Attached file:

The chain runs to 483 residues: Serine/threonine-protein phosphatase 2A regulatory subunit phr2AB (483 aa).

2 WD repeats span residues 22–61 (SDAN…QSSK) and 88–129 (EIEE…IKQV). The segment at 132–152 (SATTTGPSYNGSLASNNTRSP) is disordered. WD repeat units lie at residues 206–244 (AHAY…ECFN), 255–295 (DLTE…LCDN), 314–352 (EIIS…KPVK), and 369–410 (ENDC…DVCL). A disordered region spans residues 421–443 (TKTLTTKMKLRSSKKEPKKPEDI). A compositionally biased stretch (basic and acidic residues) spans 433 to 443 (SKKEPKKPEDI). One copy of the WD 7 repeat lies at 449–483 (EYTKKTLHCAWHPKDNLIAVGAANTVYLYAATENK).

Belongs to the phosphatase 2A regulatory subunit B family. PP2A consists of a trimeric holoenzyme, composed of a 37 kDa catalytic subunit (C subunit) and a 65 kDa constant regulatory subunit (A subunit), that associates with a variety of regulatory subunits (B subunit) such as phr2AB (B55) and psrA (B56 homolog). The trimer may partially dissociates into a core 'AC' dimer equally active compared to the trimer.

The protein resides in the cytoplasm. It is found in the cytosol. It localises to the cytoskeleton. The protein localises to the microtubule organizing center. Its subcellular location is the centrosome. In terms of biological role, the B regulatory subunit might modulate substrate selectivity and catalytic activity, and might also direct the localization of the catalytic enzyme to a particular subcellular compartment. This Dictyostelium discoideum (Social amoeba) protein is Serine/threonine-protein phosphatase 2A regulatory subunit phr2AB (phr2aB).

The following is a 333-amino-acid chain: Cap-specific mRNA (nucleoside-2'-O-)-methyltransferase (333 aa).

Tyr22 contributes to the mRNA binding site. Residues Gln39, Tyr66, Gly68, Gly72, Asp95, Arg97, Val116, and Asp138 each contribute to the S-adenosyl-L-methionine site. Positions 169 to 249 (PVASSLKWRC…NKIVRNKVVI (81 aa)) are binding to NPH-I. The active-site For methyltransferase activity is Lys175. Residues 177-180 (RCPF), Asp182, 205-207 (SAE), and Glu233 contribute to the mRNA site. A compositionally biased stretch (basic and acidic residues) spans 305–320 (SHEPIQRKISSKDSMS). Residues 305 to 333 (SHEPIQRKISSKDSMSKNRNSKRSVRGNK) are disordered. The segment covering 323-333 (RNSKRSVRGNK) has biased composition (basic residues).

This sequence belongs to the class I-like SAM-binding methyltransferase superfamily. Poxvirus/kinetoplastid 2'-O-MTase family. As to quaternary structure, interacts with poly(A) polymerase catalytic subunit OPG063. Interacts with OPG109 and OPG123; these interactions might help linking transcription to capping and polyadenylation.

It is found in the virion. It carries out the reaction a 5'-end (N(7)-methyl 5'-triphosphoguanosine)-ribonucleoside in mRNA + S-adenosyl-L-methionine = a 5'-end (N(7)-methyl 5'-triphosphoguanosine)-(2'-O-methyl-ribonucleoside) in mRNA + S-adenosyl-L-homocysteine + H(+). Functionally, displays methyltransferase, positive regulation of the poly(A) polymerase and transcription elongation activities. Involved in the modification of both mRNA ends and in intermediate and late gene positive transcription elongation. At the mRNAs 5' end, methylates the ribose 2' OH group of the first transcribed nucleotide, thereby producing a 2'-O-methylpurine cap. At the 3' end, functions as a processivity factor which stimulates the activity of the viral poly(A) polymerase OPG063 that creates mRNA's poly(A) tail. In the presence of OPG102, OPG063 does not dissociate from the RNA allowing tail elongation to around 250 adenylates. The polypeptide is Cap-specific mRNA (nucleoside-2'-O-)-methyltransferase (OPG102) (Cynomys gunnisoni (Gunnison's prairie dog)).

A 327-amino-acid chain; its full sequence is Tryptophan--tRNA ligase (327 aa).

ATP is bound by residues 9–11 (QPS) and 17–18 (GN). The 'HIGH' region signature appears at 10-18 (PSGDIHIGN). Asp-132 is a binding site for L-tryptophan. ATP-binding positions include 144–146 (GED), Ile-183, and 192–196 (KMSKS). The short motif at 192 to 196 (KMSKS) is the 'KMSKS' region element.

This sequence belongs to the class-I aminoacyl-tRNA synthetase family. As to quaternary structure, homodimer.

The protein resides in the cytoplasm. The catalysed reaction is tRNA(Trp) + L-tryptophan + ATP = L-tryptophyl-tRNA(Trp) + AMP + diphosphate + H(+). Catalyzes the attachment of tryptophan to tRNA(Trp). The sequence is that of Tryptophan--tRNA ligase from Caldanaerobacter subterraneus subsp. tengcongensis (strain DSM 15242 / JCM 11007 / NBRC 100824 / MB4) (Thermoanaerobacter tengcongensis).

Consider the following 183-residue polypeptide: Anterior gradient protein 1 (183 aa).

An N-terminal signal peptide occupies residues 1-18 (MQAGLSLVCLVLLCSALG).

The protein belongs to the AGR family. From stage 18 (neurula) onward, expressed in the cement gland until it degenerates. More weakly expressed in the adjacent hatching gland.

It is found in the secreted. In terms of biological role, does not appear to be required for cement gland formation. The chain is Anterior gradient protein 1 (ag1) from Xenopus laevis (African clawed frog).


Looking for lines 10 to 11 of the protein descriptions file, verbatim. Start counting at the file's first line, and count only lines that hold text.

ATP is bound by residues 9–11 (QPS) and 17–18 (GN). The 'HIGH' region signature appears at 10-18 (PSGDIHIGN). Asp-132 is a binding site for L-tryptophan. ATP-binding positions include 144–146 (GED), Ile-183, and 192–196 (KMSKS). The short motif at 192 to 196 (KMSKS) is the 'KMSKS' region element.

This sequence belongs to the class-I aminoacyl-tRNA synthetase family. As to quaternary structure, homodimer.